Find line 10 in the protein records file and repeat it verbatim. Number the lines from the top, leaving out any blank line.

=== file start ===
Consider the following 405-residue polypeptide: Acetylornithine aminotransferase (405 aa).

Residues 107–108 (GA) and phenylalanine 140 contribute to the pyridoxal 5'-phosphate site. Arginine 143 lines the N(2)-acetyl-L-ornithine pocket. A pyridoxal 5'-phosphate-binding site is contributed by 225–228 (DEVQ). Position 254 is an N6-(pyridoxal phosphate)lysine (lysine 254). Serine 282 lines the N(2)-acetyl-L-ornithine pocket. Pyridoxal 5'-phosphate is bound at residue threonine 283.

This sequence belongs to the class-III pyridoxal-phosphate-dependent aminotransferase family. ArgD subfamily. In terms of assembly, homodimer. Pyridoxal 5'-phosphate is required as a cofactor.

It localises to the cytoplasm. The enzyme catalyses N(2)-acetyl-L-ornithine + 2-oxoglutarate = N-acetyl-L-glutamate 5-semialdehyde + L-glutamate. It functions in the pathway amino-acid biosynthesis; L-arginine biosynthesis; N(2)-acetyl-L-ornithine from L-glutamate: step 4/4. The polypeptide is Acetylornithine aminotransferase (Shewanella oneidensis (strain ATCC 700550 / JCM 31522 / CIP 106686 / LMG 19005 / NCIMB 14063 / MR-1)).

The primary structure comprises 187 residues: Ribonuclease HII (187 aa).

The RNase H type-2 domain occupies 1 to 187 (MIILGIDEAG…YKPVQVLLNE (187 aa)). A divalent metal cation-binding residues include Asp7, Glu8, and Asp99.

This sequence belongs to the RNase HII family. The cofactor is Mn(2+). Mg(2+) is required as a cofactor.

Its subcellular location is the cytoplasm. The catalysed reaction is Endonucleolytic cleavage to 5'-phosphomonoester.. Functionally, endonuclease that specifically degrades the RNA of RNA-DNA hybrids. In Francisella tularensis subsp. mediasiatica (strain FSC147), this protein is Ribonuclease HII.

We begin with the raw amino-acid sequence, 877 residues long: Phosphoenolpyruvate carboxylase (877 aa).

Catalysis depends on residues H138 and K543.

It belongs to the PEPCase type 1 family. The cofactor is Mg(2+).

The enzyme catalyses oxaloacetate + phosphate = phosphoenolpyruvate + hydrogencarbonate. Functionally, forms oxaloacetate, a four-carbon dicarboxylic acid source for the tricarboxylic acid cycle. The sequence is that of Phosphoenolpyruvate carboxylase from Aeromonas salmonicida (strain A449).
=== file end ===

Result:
Catalysis depends on residues H138 and K543.